Some people find spiders, werewolves and vampires scary, others are scared of heights or making speeches, some are even scared of innovation. With halloween just around the corner, we take a look at three of the main reasons that people are scared of innovation.
Comes out of anywhere (cracks/floorboards)
For companies, today’s marketplace is like an Alfred Hitchcock movie. Incredibly jumpy the first time you see it, but quite predictable afterwards.
While organizations wish change would creep up on them, the impact is comparable to what it would feel like for a jockey if Laron Landry was to run straight into them.
The unpredictability of innovation makes it scary, as it defuncts products and makes entire companies irrelevant. Just ask Blockbuster.
The fear of missed opportunities (Haunting if a start-up does it first)
Established companies don’t like being made to look foolish.
The phrase ‘could have been’ doesn’t mean much in the tech world, but the list of missed opportunities is long. Unless you live or grew up in the Philippines where Friendster is still popular, the social network is all but a distant memory. But it could have scaled into a platform the size of Facebook or Twitter, its founders just didn’t have Mark Zuckerberg’s vision.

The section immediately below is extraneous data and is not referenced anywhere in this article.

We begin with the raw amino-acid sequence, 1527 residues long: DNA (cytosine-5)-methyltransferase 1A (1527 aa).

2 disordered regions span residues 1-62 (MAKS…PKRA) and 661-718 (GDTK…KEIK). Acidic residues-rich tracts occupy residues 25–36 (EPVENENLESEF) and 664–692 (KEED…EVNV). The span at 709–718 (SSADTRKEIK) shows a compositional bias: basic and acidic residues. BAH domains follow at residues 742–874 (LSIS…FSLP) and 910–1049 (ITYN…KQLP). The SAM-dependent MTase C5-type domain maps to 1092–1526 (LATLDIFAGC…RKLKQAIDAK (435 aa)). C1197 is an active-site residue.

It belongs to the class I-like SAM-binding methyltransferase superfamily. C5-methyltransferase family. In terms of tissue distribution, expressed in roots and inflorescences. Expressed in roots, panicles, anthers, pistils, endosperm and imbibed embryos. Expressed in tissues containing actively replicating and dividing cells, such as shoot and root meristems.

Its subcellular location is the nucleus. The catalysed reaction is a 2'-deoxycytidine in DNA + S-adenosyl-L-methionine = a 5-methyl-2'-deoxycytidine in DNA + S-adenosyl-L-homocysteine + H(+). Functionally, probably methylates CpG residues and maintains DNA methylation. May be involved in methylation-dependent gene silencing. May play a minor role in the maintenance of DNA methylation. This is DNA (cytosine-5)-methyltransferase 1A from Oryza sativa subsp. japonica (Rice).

Myspace is another example, and even Microsoft wasted an opportunity to become a market leader in the tablet market. Seth Porges states: ‘Back in 2001, when the iPad was likely little more than a twinkle in Steve Jobs' eye, Microsoft pulled out the mean feat of simultaneously inventing the modern tablet PC, and tricking itself into thinking that nobody would ever want one.’
To allay these fears, companies must have faith in their ideas, however novel, and invest even when things are seemingly going well.
No Corporate structure
What’s more scary than monsters and ghosts? The lack of a corporate strategy.
Managers need subordinates to lead, that’s how they retain power. In the startup world ‘structure’ is a dirty word. While it’s true that larger companies tend to be more ‘structured’ than their younger counterparts, companies like Adobe and LinkedIn have proved that opening up innovation to everyone, irrespective of their position in the company, can result in new products and processes.
It might take a leap of faith, but give everyone the chance to contribute.